The 3 Biggest Pitfalls I’ve Seen in Succession Planning
For over a decade, I have been studying pastoral succession. It’s been amazing to see how this has become a central topic of conversation among leaders today. Some years back, my friend Warren Bird and I decided to tackle understanding the issue through a research project which turned into a book called Next: Pastoral Succession That Works. Now we have released an updated and expanded version which includes 150 pages of new research and our latest findings on a topic that seems to be dominating many board rooms across America today.
On the whole, the Church hasn’t handled succession well. I have found far more train wrecks than successes, but hopefully that tide is beginning to turn. Here are some of the biggest pitfalls I’ve seen in succession planning even among some of the country's largest and well-known churches and organizations.
1. Listening to your fans - they don’t want to get older.
Too many times, pastors put off succession planning because their board tells them “it’s not time yet, Pastor.“ Pastors ask me quite often, why should I consider succession planning if none of my board thinks it’s time yet? I would say listening to your board, especially when they tell you it’s not yet time to talk about succession, is shortsighted. Oftentimes, boards don’t want to talk about succession because it’s a great unknown. Other times, boards don’t want to talk about succession because they don’t want to admit that they are getting older. The fact of the matter is, there are very few cardinal rules in succession. But one of them is clear:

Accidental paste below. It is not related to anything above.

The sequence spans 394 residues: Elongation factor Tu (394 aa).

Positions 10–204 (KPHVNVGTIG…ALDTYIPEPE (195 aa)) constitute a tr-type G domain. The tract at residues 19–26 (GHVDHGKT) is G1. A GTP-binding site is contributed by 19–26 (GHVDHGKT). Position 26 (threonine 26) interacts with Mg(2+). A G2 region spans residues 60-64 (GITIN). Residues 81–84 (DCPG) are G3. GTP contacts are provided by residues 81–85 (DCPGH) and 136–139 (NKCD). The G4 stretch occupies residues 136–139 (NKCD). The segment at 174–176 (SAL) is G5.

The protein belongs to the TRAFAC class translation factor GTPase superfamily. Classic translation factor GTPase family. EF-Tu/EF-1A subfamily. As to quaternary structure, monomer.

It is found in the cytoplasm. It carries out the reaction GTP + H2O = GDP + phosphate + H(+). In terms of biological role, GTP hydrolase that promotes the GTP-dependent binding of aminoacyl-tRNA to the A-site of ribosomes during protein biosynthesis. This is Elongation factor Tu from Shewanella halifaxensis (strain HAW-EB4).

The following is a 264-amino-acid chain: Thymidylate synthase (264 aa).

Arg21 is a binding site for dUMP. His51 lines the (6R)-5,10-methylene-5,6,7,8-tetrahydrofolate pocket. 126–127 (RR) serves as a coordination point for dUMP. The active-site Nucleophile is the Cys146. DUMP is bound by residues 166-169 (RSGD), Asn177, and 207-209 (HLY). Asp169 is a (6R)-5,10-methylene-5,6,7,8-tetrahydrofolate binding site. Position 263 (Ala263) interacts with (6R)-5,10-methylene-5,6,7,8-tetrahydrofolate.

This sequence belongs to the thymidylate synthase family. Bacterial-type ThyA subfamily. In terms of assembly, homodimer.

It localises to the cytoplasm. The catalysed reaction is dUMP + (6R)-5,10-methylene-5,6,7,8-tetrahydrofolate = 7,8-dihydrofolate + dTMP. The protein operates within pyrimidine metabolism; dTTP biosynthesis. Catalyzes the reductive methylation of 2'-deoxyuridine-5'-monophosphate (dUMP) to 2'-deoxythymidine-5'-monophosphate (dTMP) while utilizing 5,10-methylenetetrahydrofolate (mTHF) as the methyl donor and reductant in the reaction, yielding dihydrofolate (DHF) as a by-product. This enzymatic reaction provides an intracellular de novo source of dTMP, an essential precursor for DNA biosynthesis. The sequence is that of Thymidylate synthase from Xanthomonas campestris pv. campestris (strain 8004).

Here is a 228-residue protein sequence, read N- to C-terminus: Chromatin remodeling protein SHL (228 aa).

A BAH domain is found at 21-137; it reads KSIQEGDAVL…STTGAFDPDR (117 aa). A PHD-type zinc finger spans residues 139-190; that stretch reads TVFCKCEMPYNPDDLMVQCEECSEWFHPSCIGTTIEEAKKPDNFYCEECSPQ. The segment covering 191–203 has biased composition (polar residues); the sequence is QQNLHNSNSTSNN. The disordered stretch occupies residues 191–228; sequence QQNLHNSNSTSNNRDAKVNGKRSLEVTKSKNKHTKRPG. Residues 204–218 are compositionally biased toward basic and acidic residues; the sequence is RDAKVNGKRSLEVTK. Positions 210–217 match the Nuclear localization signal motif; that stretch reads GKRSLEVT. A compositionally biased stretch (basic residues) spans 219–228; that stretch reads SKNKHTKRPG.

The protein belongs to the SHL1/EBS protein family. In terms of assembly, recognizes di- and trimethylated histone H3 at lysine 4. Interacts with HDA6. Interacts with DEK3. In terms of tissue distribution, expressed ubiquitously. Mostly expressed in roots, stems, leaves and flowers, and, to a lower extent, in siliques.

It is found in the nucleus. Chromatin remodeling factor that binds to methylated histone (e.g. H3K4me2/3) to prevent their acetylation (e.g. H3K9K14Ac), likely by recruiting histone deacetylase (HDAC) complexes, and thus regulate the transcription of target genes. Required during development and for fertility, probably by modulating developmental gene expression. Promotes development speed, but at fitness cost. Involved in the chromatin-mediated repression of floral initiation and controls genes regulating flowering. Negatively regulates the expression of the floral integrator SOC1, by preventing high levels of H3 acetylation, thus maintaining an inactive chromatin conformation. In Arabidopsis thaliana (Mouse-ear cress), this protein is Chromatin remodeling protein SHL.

“In succession planning, the person with the most time, wins.”
Think about retirement planning. Most people begin saving for retirement the moment they begin their career in order to set themselves up for success long-term, even if that future is far off. Shouldn’t you have the same mindset when it comes to the future of your church? Your greatest task as a leader is to secure the long-term legacy and planning for your church. I think that means your greatest task as a leader is to initiate succession planning conversations long before board members have brought it up to you.
2. Listening to your gifting - what got you here won’t get you there.
People have often said that the number one human fear is the fear of public speaking. People are even more afraid of speaking in public than of dying. Which led to the famous Jerry Seinfeld line, “it’s almost like people would rather be the subject of a funeral then speaking at the funeral.“
So think for a minute, what does it mean that God has gifted a leader with the ability to stand up and speak every single week. And not just speak about life, but speak about what God says for people's lives. To speak about eternal matters. That takes a very special gift.